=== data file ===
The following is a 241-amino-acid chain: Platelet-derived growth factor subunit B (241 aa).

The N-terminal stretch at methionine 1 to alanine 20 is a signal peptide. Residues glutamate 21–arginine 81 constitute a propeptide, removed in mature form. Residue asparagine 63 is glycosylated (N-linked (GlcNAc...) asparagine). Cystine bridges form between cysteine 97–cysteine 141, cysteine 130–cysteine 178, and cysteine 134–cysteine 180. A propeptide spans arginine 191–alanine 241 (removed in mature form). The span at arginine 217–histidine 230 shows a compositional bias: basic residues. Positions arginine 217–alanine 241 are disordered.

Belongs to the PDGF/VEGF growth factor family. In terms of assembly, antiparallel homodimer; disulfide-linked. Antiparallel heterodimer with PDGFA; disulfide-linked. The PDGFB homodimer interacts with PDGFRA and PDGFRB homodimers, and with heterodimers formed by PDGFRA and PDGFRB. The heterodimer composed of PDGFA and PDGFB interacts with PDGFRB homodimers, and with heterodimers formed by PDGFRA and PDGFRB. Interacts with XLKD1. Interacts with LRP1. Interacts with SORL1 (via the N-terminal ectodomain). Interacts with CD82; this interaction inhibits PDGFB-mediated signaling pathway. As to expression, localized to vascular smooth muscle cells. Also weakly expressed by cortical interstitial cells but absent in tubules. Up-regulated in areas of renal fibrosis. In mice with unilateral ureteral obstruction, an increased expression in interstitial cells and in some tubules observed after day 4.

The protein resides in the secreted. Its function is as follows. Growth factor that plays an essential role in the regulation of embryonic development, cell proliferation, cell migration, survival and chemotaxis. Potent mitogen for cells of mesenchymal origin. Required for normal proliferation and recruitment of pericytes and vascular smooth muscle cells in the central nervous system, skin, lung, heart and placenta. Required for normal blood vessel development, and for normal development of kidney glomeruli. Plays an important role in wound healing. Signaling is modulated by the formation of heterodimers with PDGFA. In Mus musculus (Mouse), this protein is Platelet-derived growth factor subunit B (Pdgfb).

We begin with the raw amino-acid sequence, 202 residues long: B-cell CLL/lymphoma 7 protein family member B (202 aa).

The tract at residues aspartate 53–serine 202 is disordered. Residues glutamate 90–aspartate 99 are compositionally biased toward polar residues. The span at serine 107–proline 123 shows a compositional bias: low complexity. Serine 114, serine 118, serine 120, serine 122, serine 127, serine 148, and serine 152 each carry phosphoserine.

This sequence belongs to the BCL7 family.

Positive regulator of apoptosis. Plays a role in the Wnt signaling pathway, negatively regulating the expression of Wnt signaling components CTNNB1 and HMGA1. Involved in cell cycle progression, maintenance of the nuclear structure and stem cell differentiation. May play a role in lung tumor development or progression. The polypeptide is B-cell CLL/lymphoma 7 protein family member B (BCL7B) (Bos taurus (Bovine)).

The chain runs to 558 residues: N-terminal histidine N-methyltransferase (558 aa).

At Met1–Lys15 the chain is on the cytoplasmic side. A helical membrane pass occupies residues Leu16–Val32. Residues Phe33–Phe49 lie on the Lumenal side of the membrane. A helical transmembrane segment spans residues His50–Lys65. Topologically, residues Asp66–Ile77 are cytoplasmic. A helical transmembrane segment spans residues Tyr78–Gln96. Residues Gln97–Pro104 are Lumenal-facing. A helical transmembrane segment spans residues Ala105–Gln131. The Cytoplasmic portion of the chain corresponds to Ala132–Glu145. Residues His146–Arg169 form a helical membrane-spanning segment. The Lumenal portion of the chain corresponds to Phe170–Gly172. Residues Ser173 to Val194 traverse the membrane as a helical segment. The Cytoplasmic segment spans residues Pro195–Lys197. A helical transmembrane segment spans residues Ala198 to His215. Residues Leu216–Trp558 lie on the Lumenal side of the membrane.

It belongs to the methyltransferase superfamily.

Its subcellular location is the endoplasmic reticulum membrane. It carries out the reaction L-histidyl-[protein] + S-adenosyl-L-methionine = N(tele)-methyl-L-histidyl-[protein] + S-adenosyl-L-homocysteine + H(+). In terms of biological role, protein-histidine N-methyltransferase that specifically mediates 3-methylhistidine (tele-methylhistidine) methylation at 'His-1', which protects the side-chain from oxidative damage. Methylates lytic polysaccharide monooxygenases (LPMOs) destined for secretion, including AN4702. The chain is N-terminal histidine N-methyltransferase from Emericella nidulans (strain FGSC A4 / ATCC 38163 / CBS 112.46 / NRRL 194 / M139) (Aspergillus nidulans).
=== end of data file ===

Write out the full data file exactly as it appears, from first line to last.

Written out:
The following is a 241-amino-acid chain: Platelet-derived growth factor subunit B (241 aa).

The N-terminal stretch at methionine 1 to alanine 20 is a signal peptide. Residues glutamate 21–arginine 81 constitute a propeptide, removed in mature form. Residue asparagine 63 is glycosylated (N-linked (GlcNAc...) asparagine). Cystine bridges form between cysteine 97–cysteine 141, cysteine 130–cysteine 178, and cysteine 134–cysteine 180. A propeptide spans arginine 191–alanine 241 (removed in mature form). The span at arginine 217–histidine 230 shows a compositional bias: basic residues. Positions arginine 217–alanine 241 are disordered.

Belongs to the PDGF/VEGF growth factor family. In terms of assembly, antiparallel homodimer; disulfide-linked. Antiparallel heterodimer with PDGFA; disulfide-linked. The PDGFB homodimer interacts with PDGFRA and PDGFRB homodimers, and with heterodimers formed by PDGFRA and PDGFRB. The heterodimer composed of PDGFA and PDGFB interacts with PDGFRB homodimers, and with heterodimers formed by PDGFRA and PDGFRB. Interacts with XLKD1. Interacts with LRP1. Interacts with SORL1 (via the N-terminal ectodomain). Interacts with CD82; this interaction inhibits PDGFB-mediated signaling pathway. As to expression, localized to vascular smooth muscle cells. Also weakly expressed by cortical interstitial cells but absent in tubules. Up-regulated in areas of renal fibrosis. In mice with unilateral ureteral obstruction, an increased expression in interstitial cells and in some tubules observed after day 4.

The protein resides in the secreted. Its function is as follows. Growth factor that plays an essential role in the regulation of embryonic development, cell proliferation, cell migration, survival and chemotaxis. Potent mitogen for cells of mesenchymal origin. Required for normal proliferation and recruitment of pericytes and vascular smooth muscle cells in the central nervous system, skin, lung, heart and placenta. Required for normal blood vessel development, and for normal development of kidney glomeruli. Plays an important role in wound healing. Signaling is modulated by the formation of heterodimers with PDGFA. In Mus musculus (Mouse), this protein is Platelet-derived growth factor subunit B (Pdgfb).

We begin with the raw amino-acid sequence, 202 residues long: B-cell CLL/lymphoma 7 protein family member B (202 aa).

The tract at residues aspartate 53–serine 202 is disordered. Residues glutamate 90–aspartate 99 are compositionally biased toward polar residues. The span at serine 107–proline 123 shows a compositional bias: low complexity. Serine 114, serine 118, serine 120, serine 122, serine 127, serine 148, and serine 152 each carry phosphoserine.

This sequence belongs to the BCL7 family.

Positive regulator of apoptosis. Plays a role in the Wnt signaling pathway, negatively regulating the expression of Wnt signaling components CTNNB1 and HMGA1. Involved in cell cycle progression, maintenance of the nuclear structure and stem cell differentiation. May play a role in lung tumor development or progression. The polypeptide is B-cell CLL/lymphoma 7 protein family member B (BCL7B) (Bos taurus (Bovine)).

The chain runs to 558 residues: N-terminal histidine N-methyltransferase (558 aa).

At Met1–Lys15 the chain is on the cytoplasmic side. A helical membrane pass occupies residues Leu16–Val32. Residues Phe33–Phe49 lie on the Lumenal side of the membrane. A helical transmembrane segment spans residues His50–Lys65. Topologically, residues Asp66–Ile77 are cytoplasmic. A helical transmembrane segment spans residues Tyr78–Gln96. Residues Gln97–Pro104 are Lumenal-facing. A helical transmembrane segment spans residues Ala105–Gln131. The Cytoplasmic portion of the chain corresponds to Ala132–Glu145. Residues His146–Arg169 form a helical membrane-spanning segment. The Lumenal portion of the chain corresponds to Phe170–Gly172. Residues Ser173 to Val194 traverse the membrane as a helical segment. The Cytoplasmic segment spans residues Pro195–Lys197. A helical transmembrane segment spans residues Ala198 to His215. Residues Leu216–Trp558 lie on the Lumenal side of the membrane.

It belongs to the methyltransferase superfamily.

Its subcellular location is the endoplasmic reticulum membrane. It carries out the reaction L-histidyl-[protein] + S-adenosyl-L-methionine = N(tele)-methyl-L-histidyl-[protein] + S-adenosyl-L-homocysteine + H(+). In terms of biological role, protein-histidine N-methyltransferase that specifically mediates 3-methylhistidine (tele-methylhistidine) methylation at 'His-1', which protects the side-chain from oxidative damage. Methylates lytic polysaccharide monooxygenases (LPMOs) destined for secretion, including AN4702. The chain is N-terminal histidine N-methyltransferase from Emericella nidulans (strain FGSC A4 / ATCC 38163 / CBS 112.46 / NRRL 194 / M139) (Aspergillus nidulans).